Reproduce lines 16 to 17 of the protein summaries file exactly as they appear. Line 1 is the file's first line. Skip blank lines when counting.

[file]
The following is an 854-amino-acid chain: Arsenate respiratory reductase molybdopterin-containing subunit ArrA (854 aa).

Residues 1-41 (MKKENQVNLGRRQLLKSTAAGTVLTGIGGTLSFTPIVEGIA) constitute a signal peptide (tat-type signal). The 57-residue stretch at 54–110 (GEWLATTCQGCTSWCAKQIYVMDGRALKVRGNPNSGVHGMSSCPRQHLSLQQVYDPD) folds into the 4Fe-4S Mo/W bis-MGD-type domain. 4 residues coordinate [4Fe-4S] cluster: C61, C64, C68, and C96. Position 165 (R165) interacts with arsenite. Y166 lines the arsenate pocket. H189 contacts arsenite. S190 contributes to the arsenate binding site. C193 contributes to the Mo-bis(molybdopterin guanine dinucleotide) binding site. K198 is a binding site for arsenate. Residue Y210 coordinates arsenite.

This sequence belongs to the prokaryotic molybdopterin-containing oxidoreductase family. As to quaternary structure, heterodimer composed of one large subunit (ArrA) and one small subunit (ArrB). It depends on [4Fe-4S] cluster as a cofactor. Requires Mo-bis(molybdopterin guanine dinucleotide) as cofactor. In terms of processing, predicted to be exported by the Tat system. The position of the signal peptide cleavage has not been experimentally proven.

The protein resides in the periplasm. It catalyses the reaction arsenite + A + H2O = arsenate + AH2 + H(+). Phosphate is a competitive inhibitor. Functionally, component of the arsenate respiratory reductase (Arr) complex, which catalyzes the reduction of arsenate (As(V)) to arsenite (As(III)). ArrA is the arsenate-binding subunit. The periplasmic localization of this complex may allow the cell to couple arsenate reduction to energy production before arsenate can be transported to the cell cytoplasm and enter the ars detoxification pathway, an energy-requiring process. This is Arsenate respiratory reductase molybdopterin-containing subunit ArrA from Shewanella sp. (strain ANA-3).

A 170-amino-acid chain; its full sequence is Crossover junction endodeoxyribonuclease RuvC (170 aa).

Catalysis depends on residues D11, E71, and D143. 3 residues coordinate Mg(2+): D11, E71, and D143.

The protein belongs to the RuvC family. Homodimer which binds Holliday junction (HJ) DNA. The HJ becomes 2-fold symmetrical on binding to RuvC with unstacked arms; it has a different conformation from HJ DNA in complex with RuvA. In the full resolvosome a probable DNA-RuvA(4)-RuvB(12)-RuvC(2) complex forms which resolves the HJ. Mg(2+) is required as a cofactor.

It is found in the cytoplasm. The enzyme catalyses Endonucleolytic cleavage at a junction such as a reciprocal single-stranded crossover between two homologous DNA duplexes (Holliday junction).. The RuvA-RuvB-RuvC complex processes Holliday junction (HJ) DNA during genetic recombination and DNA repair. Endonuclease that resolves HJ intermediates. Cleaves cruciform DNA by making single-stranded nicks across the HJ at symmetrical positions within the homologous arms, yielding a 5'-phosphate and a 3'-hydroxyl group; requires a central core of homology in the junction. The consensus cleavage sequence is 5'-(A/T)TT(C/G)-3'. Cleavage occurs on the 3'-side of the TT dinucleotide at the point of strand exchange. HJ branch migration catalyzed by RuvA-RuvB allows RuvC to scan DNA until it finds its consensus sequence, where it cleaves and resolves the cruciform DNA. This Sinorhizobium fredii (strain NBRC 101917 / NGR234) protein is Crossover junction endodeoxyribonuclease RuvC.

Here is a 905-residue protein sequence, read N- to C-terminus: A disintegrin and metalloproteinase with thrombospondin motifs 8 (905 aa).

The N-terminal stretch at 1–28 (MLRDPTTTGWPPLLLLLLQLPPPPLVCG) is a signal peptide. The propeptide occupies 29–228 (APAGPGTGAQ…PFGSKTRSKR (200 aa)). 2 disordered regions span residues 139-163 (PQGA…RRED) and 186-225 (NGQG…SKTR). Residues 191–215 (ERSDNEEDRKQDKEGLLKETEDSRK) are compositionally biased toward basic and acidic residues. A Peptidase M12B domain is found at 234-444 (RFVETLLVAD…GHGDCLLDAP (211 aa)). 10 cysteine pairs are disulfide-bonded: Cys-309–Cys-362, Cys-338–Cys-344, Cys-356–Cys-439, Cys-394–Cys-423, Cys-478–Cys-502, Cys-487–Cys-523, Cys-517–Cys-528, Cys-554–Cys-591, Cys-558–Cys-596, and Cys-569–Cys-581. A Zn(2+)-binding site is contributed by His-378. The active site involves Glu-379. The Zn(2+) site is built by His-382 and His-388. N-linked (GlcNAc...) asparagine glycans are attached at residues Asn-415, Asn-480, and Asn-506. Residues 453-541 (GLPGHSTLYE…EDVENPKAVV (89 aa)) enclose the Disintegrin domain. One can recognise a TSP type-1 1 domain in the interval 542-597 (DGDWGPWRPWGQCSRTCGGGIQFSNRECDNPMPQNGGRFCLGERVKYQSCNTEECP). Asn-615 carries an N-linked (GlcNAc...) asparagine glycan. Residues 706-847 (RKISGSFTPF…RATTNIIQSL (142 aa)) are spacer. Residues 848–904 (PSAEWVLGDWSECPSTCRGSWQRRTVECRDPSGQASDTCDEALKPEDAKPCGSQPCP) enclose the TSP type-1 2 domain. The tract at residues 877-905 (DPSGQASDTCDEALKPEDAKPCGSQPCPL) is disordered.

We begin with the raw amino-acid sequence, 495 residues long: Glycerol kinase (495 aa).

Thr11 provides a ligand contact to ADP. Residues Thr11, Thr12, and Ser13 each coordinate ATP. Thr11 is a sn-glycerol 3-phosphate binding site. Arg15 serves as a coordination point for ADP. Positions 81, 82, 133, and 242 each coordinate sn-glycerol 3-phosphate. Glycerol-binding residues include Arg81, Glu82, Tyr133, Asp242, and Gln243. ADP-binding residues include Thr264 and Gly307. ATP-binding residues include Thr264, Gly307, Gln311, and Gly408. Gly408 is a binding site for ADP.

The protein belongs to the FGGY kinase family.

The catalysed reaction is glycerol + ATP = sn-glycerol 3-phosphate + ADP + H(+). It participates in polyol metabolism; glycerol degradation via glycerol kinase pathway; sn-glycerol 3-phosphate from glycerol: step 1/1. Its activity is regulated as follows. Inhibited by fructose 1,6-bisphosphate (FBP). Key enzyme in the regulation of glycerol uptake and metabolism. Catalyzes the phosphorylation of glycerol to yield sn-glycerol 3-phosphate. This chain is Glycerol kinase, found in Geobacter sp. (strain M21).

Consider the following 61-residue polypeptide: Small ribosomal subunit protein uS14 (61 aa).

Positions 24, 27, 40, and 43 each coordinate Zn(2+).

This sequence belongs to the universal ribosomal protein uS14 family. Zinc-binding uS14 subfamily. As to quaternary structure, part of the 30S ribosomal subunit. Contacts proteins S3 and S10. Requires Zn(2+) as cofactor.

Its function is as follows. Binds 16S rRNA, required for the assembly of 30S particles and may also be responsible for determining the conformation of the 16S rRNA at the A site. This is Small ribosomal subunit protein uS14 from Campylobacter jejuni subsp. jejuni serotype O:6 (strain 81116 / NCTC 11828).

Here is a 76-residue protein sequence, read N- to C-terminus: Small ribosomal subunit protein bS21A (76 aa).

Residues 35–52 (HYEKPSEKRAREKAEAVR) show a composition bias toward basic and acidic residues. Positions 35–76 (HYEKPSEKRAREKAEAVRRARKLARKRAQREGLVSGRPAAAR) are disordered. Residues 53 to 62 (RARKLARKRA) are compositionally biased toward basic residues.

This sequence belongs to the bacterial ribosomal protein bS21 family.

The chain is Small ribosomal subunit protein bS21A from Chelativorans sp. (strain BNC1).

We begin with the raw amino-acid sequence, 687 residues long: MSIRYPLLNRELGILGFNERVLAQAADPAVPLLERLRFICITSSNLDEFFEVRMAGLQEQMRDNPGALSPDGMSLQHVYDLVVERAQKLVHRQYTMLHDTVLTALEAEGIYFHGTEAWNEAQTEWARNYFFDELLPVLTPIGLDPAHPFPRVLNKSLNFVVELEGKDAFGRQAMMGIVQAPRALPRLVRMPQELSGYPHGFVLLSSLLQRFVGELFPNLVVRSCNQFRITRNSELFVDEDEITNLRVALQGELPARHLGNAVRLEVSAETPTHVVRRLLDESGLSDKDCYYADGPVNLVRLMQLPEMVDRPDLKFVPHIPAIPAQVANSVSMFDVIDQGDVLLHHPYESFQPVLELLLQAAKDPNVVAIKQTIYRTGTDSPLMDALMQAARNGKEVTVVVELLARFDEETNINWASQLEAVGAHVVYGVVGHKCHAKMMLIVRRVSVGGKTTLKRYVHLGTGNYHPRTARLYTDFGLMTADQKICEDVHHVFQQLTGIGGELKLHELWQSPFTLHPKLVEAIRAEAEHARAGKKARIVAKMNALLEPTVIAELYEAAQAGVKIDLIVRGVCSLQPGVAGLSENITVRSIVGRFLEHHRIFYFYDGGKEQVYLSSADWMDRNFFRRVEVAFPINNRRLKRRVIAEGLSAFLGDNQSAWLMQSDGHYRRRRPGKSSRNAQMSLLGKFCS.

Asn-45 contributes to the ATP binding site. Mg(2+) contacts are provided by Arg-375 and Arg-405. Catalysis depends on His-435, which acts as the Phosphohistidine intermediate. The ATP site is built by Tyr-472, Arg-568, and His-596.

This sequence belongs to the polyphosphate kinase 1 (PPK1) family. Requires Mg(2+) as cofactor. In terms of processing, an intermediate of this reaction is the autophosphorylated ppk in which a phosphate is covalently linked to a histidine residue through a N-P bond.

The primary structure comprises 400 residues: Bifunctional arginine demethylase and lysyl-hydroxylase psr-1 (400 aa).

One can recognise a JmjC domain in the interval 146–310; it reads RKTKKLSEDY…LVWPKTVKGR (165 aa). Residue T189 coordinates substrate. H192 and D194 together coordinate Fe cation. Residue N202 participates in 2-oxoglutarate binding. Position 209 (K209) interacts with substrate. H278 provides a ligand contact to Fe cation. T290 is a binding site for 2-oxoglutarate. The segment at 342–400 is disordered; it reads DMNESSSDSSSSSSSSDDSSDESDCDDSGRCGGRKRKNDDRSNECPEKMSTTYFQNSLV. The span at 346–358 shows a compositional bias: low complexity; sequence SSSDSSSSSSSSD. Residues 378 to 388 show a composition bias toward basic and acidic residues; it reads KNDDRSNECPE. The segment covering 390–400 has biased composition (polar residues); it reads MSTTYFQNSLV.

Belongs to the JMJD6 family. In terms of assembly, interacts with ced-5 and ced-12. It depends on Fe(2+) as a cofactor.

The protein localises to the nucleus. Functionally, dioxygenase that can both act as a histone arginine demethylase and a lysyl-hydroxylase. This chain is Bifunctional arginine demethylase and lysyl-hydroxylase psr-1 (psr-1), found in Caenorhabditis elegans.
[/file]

Positions 24, 27, 40, and 43 each coordinate Zn(2+).

This sequence belongs to the universal ribosomal protein uS14 family. Zinc-binding uS14 subfamily. As to quaternary structure, part of the 30S ribosomal subunit. Contacts proteins S3 and S10. Requires Zn(2+) as cofactor.